Humoresque is a humorous miniature in literary or musical form

Table of contents:

Humoresque is a humorous miniature in literary or musical form
Humoresque is a humorous miniature in literary or musical form

Video: Humoresque is a humorous miniature in literary or musical form

Video: Humoresque is a humorous miniature in literary or musical form

Verbal and musical languages are closely intertwined, carry intellectual and emotional information. Literature and music allow us to perceive the world as a whole. They reflect reality, expressing human feelings in their own way, and their integration helps to develop aesthetic perception more deeply. There are concepts common to all genres of creativity, humoresque is one of them.

Generalized meaning and definition of the word

Humoreske from humor - humor, a passing joke, a word of German origin. Humoresque is a narrative, small in volume, playful interlude, in prose or poetic form. In fact, a mocking anecdote containing notes of pathos, often in a grotesque form. Basic Values:

  • fun piece of music;
  • a play in rhyme with a playful character;
  • small musical comic or literary work;
  • a little piece written to make the reader laugh;
  • ridiculous sketch;
  • funny scene;
  • joking note;
  • humorous opus.


The origin story begins in literature. Humoresque is a small work of art imbued with humorous and sometimes satirical content. During the Renaissance, Western European humoresque in literature included popular urban genres:

  • fablio;
  • facetia;
  • schwank.

In modern times, urban folklore adds notes of an anecdote to it, which has grotesque, extremely sharp features. For the first time in our country, humoresque appeared in the 17th century. She gains popularity in prose, poetry. Officials, representatives of the upper strata of society, the military, rich people become typical objects of satirical ridicule. Usually, the embedded semantic load is manifested in a comic description of scenes from life. Among prose writers specializing in humoresques were: Teffi, M. Zoshchenko, A. P. Chekhov, I. F. Gorbunov, A. Averchenko.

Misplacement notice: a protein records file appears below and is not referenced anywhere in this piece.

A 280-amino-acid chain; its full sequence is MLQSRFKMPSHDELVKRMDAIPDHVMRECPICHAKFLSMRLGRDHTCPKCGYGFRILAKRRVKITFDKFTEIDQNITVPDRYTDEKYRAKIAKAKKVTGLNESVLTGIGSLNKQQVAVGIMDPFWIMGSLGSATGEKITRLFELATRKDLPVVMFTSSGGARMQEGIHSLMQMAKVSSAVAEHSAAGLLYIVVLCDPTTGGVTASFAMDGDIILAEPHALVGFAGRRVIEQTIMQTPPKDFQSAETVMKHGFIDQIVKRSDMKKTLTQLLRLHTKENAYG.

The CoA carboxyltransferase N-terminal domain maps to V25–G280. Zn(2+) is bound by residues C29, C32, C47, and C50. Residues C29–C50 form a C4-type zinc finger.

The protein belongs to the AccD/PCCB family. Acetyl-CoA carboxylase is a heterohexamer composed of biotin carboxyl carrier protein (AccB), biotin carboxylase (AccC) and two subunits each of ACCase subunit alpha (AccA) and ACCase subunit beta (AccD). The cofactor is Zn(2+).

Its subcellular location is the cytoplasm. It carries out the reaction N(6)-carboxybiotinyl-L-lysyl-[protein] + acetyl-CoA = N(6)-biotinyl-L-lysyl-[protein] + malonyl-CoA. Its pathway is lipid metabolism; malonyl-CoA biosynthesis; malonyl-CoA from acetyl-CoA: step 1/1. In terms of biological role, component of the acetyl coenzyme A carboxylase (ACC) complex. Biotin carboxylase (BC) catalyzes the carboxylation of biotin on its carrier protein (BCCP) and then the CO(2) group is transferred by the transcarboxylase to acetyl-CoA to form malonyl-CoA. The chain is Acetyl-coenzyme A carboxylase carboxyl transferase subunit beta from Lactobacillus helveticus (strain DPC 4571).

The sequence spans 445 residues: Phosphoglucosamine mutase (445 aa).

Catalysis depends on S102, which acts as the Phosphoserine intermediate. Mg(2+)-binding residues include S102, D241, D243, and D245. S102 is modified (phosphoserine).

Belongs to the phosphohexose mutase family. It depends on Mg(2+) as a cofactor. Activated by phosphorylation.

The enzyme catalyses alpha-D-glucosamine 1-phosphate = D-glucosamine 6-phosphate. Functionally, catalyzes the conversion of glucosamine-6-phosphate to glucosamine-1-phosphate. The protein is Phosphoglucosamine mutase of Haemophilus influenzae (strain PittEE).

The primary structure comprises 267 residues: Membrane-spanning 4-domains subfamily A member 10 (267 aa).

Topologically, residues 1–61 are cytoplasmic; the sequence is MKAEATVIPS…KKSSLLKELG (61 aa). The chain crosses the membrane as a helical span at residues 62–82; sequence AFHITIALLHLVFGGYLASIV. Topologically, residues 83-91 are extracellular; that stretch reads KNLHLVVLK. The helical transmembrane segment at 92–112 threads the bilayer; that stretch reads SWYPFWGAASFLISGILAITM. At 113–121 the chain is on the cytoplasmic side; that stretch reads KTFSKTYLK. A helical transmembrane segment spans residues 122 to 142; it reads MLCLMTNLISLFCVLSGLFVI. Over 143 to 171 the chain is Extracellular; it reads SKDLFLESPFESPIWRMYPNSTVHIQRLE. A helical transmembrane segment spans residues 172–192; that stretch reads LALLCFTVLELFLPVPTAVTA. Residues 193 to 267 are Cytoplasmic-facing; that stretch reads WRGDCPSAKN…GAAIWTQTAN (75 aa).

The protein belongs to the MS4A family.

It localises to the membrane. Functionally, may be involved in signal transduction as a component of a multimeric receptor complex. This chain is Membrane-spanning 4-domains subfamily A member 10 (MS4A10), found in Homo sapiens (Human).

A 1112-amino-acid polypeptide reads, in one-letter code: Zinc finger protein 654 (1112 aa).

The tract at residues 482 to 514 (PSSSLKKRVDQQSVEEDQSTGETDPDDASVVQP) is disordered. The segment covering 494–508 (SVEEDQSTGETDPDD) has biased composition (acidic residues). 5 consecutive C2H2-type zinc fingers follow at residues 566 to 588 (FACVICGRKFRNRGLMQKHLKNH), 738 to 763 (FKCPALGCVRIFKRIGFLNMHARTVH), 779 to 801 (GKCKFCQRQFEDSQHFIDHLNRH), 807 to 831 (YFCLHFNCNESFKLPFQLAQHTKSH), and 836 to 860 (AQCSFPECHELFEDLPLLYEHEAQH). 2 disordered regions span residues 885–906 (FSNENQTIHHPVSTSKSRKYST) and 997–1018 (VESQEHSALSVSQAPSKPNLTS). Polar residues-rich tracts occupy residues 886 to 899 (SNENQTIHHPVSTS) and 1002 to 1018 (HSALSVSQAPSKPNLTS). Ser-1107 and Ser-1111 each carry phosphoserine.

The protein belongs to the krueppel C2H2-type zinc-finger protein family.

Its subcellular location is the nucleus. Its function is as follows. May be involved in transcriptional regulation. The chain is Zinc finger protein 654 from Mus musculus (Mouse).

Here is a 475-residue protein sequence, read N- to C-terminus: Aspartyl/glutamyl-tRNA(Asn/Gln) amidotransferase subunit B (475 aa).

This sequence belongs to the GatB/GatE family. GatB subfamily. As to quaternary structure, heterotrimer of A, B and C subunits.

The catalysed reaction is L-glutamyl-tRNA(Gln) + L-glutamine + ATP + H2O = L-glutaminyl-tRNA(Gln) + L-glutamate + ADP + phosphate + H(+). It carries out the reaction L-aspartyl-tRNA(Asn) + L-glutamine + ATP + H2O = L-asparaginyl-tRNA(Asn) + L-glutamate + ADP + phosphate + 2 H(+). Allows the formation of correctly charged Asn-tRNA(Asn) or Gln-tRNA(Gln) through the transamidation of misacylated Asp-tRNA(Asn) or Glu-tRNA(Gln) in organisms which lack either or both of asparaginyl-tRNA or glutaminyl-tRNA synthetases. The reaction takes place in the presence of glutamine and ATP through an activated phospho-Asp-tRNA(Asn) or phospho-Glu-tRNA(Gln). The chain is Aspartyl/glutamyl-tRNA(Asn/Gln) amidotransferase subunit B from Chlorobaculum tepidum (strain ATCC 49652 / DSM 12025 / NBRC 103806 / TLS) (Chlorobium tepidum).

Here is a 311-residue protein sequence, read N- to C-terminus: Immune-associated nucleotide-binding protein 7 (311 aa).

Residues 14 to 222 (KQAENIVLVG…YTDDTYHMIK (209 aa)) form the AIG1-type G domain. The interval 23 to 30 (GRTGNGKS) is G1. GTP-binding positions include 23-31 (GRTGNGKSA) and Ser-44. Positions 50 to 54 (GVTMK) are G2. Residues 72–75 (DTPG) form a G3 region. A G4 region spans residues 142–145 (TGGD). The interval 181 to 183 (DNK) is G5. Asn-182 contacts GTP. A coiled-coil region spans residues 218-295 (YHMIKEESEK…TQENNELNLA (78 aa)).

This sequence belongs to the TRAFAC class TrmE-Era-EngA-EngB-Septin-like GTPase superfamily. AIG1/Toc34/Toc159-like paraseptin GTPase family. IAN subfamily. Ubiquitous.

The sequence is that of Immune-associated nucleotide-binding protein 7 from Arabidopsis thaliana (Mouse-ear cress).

Humoresque "Thick and thin"
Humoresque "Thick and thin"

As an independent genre, playful sideshow does not have clear outlines. Humoresque, as a rule, does not have an acutely satirical content, and its roots go back to the traditional medieval fablios, schwank and facies. In modern folklore, the closest thing to humoresque is an anecdote.

Among the poets who worked in this genre, it is worth noting S. Polotsky, S. Cherny, D. Minaev, V. Mayakovsky.

Museum exhibit based on humoresques by M. Zoshchenko
Museum exhibit based on humoresques by M. Zoshchenko

In the art of music

Humoresque is a piece of music that is entirely humorous or contains sections in a humorous way. R. Schumann was the first in the art of music to use the name humoresque. In 1839, he applied the genre to his play, consisting of lyrical episodes, where a joke and a dream are successfully combined.

Composers of the 19th century used humoresque to designate light humorous pieces that exist as a separate composition or in a series of works combined into one whole. In most cases they were piano. The interpretation of E. Grieg looked different than that of Schumann. He believed that these were genre sketches reflecting the original features of folk music. In the works of A. Dvorak, on the contrary, the lyrical beginning was clearly manifested, in M. Reger - scherzo.

Humoresque in music
Humoresque in music

Humoresque in Russian music has noticeable scherzo-dance features. From it can be seen in P. I. Tchaikovsky (1872), S. V. Rachmaninov (1894). Among Soviet composers this tradition is continued by: L. N. Revutsky, R. K. Shchedrin, O. V. Taktakishvili and others.